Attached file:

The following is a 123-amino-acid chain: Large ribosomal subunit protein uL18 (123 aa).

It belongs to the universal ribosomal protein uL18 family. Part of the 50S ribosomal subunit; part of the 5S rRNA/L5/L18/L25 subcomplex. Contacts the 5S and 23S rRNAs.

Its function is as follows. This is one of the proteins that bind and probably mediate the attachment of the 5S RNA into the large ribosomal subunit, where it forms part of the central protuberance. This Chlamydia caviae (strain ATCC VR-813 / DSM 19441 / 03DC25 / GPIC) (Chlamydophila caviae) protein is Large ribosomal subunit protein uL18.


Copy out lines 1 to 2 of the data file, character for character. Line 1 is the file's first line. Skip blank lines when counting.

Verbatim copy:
The following is a 123-amino-acid chain: Large ribosomal subunit protein uL18 (123 aa).

It belongs to the universal ribosomal protein uL18 family. Part of the 50S ribosomal subunit; part of the 5S rRNA/L5/L18/L25 subcomplex. Contacts the 5S and 23S rRNAs.